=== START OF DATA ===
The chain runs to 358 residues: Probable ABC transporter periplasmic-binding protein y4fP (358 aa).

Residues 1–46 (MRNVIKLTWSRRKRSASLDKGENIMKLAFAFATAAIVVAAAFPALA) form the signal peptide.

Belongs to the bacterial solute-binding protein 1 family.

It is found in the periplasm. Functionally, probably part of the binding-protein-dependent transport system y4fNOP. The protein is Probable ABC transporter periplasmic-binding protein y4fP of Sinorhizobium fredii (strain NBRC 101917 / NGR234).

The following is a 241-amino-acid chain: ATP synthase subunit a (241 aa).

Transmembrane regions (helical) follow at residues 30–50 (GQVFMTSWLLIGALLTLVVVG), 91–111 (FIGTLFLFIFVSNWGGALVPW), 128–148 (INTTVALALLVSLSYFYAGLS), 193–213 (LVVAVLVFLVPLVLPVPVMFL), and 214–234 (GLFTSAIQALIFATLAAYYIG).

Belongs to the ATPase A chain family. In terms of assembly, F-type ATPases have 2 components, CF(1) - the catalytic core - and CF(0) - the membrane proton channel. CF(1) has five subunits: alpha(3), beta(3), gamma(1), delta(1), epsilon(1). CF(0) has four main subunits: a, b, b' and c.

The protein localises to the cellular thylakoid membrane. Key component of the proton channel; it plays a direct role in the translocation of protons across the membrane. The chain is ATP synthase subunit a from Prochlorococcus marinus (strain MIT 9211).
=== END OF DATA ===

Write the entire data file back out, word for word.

The chain runs to 358 residues: Probable ABC transporter periplasmic-binding protein y4fP (358 aa).

Residues 1–46 (MRNVIKLTWSRRKRSASLDKGENIMKLAFAFATAAIVVAAAFPALA) form the signal peptide.

Belongs to the bacterial solute-binding protein 1 family.

It is found in the periplasm. Functionally, probably part of the binding-protein-dependent transport system y4fNOP. The protein is Probable ABC transporter periplasmic-binding protein y4fP of Sinorhizobium fredii (strain NBRC 101917 / NGR234).

The following is a 241-amino-acid chain: ATP synthase subunit a (241 aa).

Transmembrane regions (helical) follow at residues 30–50 (GQVFMTSWLLIGALLTLVVVG), 91–111 (FIGTLFLFIFVSNWGGALVPW), 128–148 (INTTVALALLVSLSYFYAGLS), 193–213 (LVVAVLVFLVPLVLPVPVMFL), and 214–234 (GLFTSAIQALIFATLAAYYIG).

Belongs to the ATPase A chain family. In terms of assembly, F-type ATPases have 2 components, CF(1) - the catalytic core - and CF(0) - the membrane proton channel. CF(1) has five subunits: alpha(3), beta(3), gamma(1), delta(1), epsilon(1). CF(0) has four main subunits: a, b, b' and c.

The protein localises to the cellular thylakoid membrane. Key component of the proton channel; it plays a direct role in the translocation of protons across the membrane. The chain is ATP synthase subunit a from Prochlorococcus marinus (strain MIT 9211).